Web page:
If a local government determines effects of an emergency are beyond the capability of local resources to mitigate effectively, the local government may proclaim a local emergency. Under a local emergency proclamation, the Recovery staff coordinate with Cal OES County Emergency Service Coordinators (ESC) to monitor the impact of the disaster and the local jurisdiction’s recovery progress. Additionally, the Recovery Directorate may provide limited State recovery assistance for permanent restoration of public facilities only. Under a Governor’s State of Emergency (SOE) proclamation, the Recovery Directorate provides staffing and management support to a Regional Emergency Operations Center (REOC) or the State Operations Center (SOC).
Proclamation Guide for Local Governments
This document includes general information about local emergency proclamations and a sample proclamation for local government officials. It is not intended to be a legal opinion on the emergency proclamation process and related programs under federal, state, and local law. Local governments should consult their own legal counsel when considering proclaiming a local state of emergency.
The duly proclaimed existence of conditions of disaster or of extreme peril to the safety of persons and property within the territorial limits of a county, city and county, or city, caused by such conditions as air pollution, fire, flood, storm, epidemic, riot, drought, sudden and severe energy shortage, plant or animal infestation or disease, the Governor’s warning of an earthquake or volcanic prediction, or an earthquake, or other conditions, other than conditions resulting from a labor controversy, which are or are likely to be beyond the control of the services, personnel, equipment, and facilities of that political subdivision and require the combined forces of other political subdivisions to combat.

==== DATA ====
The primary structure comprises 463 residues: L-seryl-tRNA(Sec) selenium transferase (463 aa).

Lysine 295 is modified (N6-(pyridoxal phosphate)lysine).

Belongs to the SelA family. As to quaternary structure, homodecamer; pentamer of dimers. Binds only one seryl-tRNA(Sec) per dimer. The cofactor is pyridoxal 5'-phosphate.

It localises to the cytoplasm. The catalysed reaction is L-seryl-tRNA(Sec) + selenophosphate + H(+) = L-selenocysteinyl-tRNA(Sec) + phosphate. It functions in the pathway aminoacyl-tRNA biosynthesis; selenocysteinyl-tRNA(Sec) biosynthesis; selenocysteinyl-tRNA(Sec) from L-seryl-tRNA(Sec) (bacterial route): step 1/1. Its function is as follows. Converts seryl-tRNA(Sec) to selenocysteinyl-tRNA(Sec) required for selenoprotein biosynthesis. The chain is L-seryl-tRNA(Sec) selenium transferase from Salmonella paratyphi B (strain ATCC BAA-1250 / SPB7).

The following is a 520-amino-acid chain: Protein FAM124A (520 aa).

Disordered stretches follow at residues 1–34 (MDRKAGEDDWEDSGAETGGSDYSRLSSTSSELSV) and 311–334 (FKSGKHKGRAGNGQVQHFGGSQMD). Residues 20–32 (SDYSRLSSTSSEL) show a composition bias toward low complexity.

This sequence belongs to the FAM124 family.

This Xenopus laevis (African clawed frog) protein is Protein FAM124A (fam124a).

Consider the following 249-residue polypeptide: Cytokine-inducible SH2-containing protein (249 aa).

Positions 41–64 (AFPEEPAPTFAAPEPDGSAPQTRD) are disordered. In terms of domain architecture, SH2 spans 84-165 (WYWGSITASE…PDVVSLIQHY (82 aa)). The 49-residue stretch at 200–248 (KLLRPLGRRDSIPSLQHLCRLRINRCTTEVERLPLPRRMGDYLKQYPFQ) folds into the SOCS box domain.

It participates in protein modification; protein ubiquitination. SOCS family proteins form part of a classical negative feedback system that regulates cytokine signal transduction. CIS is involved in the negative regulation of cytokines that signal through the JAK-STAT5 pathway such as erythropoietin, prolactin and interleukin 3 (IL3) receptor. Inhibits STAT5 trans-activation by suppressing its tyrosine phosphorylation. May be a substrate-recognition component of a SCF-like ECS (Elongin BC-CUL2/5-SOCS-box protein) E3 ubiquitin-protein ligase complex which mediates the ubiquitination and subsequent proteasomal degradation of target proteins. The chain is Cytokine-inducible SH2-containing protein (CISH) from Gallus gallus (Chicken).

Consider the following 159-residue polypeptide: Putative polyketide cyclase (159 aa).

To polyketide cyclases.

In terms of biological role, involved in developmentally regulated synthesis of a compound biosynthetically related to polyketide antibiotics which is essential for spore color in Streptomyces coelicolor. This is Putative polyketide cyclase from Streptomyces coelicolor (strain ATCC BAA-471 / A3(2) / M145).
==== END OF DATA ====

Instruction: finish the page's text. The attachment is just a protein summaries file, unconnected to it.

Local Emergency Proclamation
Pursuant to California Government Code Section 8680.9, a local emergency is a condition of extreme peril to persons or property proclaimed as such by the governing body of the local agency affected by a natural or manmade disaster. The purpose of a local emergency proclamation is to provide extraordinary police powers; immunity for emergency actions; authorize issuance of orders and regulations; activate pre-established emergency provisions; and is a prerequisite for requesting state or federal assistance.
A local emergency proclamation can only be issued by a governing body (city, county, or city and county) or an official designated by local ordinance. The proclamation should be issued within 10 days of the incident and ratified by the governing body within 7 days. Renewal of the resolution should occur every 60 days until terminated. It should be noted a local emergency proclamation is not required for fire or law mutual aid; direct state assistance, Red Cross assistance; a Fire Management Assistance Grant (FMAG); or disaster loan programs from the U.S. Department of Agriculture (USDA) or the U.S. Small Business Administration (SBA).
When a local government requests a Gubernatorial State of Emergency Proclamation, Director’s Concurrence, and/or California Disaster Assistance Act funding, the local government should provide information describing local response efforts and identify the specific type and extent of state emergency assistance needed, including regulatory waivers necessary to facilitate the protection of life and property during response efforts. A local emergency proclamation and/or Governor’s proclamation is not a prerequisite for mutual aid assistance, Red Cross assistance, the federal Fire Management Assistance Grant Program, or disaster loan programs designated by the U.S. Small Business Administration or the U.S. Department of Agriculture
Gubernatorial State of Emergency Proclamation
Pursuant to California Government Code Section 8625, the Governor may proclaim a State of Emergency in an area affected by a natural or manmade disaster, when he is requested to do so by the governing body of the local agency affected, or he finds the local authority is inadequate to cope with the emergency.
A local jurisdiction should request the Governor to proclaim a state of emergency when the governing body of a city, county, or city and county determine that: